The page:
Do you have a true penicillin allergy?
If you think you have a penicillin allergy, chances are you were told as a kid. This happens because many children experience a rash or skin irritation when they’re sick, and many parents mistakenly attribute skin reactions during this time to the medication. However, this isn’t always accurate.
“While parents of pediatric patients have heard about allergies to penicillin, they probably don’t know the number one cause of hives in pediatric patients is actually the infection itself and may mistakenly think a child is allergic to the penicillin they were taking to treat the infection,” says Jason Casselman, D.O., a Reid Health allergist and immunologist.
Casselman explains because of that childhood experience, people may grow into adulthood thinking they’re allergic to penicillin. But, many people outgrow a childhood allergy to the drug and research has shown a true penicillin allergy is over-reported in adults.
What’s the problem with not using penicillin for an infection?
A true penicillin allergy is the number one most common cause of allergies to antibiotics, says Dr. Casselman.
“An allergic reaction is your body’s immune response to encountering a substance in your body — in this case, penicillin — it thinks it has to fight,” says Dr. Casselman. This creates your symptoms, which most commonly include hives, rash and itching.
He notes that it’s important to determine whether you have a true allergy to the drug because the penicillin amoxicillin is one of the most commonly prescribed antibiotics for children and adults.
“If an allergy to penicillin is noted in your chart, then a doctor can’t use that entire family of drugs to treat an infection if you have one,” explains Casselman. “Instead, doctors may be forced to use stronger more broad-spectrum antibiotics [that] kill both the infection and also the normal flora in your system and contribute to creating stronger, drug-resistant bacteria.”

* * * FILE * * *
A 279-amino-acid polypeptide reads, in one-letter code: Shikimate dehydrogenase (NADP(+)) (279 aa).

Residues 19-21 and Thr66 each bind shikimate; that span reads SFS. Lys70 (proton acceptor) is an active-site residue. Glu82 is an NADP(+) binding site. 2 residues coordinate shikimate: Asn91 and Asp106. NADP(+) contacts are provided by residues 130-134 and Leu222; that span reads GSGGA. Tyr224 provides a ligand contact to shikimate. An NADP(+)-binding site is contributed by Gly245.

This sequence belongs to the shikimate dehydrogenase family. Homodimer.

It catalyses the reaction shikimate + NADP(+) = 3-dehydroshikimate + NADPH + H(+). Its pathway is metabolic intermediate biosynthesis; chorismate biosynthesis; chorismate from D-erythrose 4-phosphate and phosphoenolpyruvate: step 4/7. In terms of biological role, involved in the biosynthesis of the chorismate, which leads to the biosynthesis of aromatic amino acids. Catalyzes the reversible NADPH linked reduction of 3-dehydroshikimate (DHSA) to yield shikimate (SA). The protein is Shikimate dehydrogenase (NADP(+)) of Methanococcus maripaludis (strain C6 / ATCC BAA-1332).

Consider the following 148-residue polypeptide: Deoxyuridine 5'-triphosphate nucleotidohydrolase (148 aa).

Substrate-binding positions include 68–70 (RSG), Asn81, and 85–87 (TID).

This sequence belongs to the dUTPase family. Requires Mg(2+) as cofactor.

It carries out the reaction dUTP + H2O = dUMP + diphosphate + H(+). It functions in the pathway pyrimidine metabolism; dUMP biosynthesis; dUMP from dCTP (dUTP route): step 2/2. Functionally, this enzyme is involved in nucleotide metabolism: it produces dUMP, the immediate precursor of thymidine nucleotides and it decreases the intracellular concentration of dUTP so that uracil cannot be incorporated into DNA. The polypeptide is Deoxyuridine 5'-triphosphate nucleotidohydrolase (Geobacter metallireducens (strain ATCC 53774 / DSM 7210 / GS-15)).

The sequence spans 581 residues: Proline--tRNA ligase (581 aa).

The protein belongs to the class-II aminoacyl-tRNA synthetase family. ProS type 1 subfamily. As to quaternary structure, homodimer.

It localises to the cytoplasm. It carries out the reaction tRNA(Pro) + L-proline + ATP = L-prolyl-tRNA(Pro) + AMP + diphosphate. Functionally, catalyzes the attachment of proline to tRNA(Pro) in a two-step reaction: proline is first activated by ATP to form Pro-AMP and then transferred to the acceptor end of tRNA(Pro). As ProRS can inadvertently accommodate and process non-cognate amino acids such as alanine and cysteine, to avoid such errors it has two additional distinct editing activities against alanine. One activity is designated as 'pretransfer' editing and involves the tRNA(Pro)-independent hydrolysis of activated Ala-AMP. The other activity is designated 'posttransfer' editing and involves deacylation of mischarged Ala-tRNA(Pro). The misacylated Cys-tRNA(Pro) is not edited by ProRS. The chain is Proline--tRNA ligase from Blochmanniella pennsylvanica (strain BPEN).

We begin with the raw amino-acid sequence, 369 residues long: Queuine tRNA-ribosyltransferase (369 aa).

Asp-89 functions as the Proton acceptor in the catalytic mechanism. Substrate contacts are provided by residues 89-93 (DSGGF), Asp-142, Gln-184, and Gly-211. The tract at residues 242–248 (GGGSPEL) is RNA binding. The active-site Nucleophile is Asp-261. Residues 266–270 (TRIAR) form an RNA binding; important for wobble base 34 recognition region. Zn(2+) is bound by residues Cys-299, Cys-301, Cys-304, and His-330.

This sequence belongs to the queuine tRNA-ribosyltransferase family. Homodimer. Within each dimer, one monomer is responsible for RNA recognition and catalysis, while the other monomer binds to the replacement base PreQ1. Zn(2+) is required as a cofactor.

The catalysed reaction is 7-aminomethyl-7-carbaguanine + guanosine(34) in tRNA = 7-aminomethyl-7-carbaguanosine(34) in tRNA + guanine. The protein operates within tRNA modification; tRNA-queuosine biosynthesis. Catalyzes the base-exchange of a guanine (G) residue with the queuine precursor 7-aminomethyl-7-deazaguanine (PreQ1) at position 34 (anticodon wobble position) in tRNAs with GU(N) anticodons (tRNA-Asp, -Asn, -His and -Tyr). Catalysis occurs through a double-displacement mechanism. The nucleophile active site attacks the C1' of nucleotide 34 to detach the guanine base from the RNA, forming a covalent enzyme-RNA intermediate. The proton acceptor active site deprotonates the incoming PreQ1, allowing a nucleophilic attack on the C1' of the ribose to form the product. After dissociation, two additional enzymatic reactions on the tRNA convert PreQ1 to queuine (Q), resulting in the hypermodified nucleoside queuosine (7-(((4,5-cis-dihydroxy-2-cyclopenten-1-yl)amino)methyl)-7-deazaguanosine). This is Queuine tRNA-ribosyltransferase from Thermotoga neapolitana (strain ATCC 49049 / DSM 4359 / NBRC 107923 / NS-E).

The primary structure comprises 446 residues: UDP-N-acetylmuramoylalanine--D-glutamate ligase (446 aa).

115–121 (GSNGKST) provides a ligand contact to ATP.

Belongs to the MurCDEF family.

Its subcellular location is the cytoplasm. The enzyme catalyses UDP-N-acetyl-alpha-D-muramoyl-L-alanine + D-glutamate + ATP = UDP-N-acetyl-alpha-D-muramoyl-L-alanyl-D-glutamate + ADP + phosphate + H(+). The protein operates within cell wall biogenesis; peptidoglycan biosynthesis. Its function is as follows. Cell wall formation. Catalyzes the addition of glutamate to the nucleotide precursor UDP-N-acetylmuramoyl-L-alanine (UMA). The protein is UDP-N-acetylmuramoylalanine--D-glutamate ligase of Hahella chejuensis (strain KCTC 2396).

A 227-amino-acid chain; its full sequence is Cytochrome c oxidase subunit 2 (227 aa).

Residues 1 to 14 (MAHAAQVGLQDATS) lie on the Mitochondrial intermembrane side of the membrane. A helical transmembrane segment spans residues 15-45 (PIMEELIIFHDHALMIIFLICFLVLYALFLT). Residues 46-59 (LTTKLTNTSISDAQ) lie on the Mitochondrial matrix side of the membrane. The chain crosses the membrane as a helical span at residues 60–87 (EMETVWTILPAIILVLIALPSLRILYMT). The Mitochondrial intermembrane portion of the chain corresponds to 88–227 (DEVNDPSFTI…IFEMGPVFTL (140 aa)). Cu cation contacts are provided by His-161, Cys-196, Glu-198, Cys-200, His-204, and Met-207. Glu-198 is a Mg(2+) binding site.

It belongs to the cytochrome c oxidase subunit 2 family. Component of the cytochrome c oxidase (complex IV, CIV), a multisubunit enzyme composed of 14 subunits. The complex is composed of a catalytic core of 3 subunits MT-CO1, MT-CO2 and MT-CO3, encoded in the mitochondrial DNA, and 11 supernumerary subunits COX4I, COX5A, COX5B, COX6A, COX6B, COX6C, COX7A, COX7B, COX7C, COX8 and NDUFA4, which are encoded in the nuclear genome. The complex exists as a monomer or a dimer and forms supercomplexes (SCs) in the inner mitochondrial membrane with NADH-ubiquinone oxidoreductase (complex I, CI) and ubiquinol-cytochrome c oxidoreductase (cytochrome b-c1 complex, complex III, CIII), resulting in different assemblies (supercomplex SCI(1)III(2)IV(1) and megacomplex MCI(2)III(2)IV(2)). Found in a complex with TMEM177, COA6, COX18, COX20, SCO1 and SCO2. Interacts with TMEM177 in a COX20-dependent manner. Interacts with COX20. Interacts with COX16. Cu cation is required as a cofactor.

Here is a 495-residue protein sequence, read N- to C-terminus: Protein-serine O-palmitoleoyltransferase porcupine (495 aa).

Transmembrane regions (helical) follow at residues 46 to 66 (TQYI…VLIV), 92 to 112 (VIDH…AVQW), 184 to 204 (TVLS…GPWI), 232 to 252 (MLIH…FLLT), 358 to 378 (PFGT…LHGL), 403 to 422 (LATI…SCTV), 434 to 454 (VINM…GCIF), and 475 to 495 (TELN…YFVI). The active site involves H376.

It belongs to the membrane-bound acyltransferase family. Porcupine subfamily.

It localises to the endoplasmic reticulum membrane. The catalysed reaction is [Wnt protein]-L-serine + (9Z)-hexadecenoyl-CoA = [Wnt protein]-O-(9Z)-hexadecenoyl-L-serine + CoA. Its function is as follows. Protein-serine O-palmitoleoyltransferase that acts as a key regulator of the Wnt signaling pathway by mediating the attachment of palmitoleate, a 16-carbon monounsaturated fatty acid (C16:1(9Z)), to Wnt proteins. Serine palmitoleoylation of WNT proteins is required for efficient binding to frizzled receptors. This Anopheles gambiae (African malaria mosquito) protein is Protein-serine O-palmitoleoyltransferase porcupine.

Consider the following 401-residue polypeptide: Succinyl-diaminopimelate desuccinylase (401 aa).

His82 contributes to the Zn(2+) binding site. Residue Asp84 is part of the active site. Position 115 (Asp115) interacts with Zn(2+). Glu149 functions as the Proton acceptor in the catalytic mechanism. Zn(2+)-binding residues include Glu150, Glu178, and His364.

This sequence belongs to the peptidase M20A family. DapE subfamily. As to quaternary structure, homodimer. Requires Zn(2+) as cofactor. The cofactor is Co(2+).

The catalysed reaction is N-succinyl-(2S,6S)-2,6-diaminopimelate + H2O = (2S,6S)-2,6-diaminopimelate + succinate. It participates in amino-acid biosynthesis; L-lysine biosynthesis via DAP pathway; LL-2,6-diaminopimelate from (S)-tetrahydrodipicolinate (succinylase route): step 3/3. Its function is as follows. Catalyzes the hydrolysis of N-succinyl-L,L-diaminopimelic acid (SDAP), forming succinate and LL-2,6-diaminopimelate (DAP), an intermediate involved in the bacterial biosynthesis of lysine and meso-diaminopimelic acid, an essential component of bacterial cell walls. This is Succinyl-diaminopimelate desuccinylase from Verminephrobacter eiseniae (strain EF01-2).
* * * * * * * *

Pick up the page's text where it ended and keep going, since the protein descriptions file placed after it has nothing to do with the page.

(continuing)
How does an allergist test for a true penicillin allergy?
According to the Mayo Clinic, there are several factors that put you at risk for a penicillin allergy. These include a history of other allergies, high doses or prolonged use of penicillin drugs and certain illness and drug allergies in your family history. You could also be allergic to penicillin, the related family of drugs called cephalosporins or both.
“Here in the office, we initially do a very quick skin prick test,” says Dr. Casselman. “We’ll test with whatever medications we’re concerned about and can see within 15 minutes — while you wait in the office — whether skin has an immediate reaction and turns red at the site.”
Should you get tested for a true penicillin allergy?
Dr. Casselman explains if it’s been a good number of years since you’ve experienced any issue with skin reactions to medications and you’ve been avoiding penicillin, or you’ve had any antibiotic allergy history, it’s worthwhile to see an allergist to determine if penicillin is the true cause of your allergy and if you’re still allergic.
However, if you do experience a rash or any allergic symptoms while taking any antibiotics, call your doctor immediately to prescribe a different antibiotic for you.
“Continuing the same antibiotic could result in worsening your allergy symptoms and even anaphylaxis, so always discontinue any antibiotic that is questionable,” says Dr. Casselman.
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